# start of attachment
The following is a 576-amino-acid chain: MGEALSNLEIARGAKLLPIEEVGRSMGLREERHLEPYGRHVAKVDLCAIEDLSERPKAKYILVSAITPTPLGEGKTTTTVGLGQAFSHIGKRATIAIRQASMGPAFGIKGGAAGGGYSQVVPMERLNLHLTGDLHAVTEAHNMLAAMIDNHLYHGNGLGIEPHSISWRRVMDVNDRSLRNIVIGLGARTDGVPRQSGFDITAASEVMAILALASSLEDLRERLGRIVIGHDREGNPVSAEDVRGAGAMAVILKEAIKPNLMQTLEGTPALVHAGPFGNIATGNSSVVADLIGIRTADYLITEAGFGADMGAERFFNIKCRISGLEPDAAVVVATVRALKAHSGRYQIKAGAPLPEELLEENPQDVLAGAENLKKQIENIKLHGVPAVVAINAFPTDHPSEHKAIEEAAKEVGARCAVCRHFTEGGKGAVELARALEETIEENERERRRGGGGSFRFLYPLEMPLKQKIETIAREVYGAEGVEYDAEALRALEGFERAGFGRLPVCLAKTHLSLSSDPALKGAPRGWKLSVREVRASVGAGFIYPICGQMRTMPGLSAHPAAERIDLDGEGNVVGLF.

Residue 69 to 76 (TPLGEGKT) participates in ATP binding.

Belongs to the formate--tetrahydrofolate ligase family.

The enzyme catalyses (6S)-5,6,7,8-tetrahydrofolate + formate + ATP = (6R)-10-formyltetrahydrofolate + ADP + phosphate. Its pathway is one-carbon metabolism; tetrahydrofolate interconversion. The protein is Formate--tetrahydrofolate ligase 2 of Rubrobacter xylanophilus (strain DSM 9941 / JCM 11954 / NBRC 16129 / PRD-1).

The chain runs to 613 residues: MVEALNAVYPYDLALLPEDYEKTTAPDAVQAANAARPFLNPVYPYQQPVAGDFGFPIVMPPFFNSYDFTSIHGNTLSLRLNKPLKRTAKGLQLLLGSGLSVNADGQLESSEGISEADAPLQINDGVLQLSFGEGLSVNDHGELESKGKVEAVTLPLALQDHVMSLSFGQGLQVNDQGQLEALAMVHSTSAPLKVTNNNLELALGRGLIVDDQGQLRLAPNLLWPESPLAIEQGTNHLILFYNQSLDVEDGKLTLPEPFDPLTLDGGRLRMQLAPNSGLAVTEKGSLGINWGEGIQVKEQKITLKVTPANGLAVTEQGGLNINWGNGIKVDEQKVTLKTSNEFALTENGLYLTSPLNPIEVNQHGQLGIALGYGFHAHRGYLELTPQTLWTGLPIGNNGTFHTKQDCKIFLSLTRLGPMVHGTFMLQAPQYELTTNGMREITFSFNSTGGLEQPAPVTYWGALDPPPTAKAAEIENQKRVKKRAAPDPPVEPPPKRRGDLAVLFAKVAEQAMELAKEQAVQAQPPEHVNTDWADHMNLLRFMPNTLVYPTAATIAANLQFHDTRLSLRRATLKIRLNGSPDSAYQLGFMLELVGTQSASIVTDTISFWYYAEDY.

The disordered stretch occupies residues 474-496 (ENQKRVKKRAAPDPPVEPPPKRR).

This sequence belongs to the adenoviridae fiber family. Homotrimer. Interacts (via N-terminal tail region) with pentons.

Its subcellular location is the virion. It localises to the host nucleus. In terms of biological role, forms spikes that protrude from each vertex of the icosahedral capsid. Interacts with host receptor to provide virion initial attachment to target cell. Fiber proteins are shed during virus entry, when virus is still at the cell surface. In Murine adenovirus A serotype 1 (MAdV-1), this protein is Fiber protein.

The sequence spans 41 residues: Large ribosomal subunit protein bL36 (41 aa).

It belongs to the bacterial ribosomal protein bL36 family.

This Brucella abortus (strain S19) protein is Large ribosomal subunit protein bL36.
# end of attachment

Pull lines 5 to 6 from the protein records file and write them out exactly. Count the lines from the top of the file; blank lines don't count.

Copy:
The chain runs to 613 residues: MVEALNAVYPYDLALLPEDYEKTTAPDAVQAANAARPFLNPVYPYQQPVAGDFGFPIVMPPFFNSYDFTSIHGNTLSLRLNKPLKRTAKGLQLLLGSGLSVNADGQLESSEGISEADAPLQINDGVLQLSFGEGLSVNDHGELESKGKVEAVTLPLALQDHVMSLSFGQGLQVNDQGQLEALAMVHSTSAPLKVTNNNLELALGRGLIVDDQGQLRLAPNLLWPESPLAIEQGTNHLILFYNQSLDVEDGKLTLPEPFDPLTLDGGRLRMQLAPNSGLAVTEKGSLGINWGEGIQVKEQKITLKVTPANGLAVTEQGGLNINWGNGIKVDEQKVTLKTSNEFALTENGLYLTSPLNPIEVNQHGQLGIALGYGFHAHRGYLELTPQTLWTGLPIGNNGTFHTKQDCKIFLSLTRLGPMVHGTFMLQAPQYELTTNGMREITFSFNSTGGLEQPAPVTYWGALDPPPTAKAAEIENQKRVKKRAAPDPPVEPPPKRRGDLAVLFAKVAEQAMELAKEQAVQAQPPEHVNTDWADHMNLLRFMPNTLVYPTAATIAANLQFHDTRLSLRRATLKIRLNGSPDSAYQLGFMLELVGTQSASIVTDTISFWYYAEDY.

The disordered stretch occupies residues 474-496 (ENQKRVKKRAAPDPPVEPPPKRR).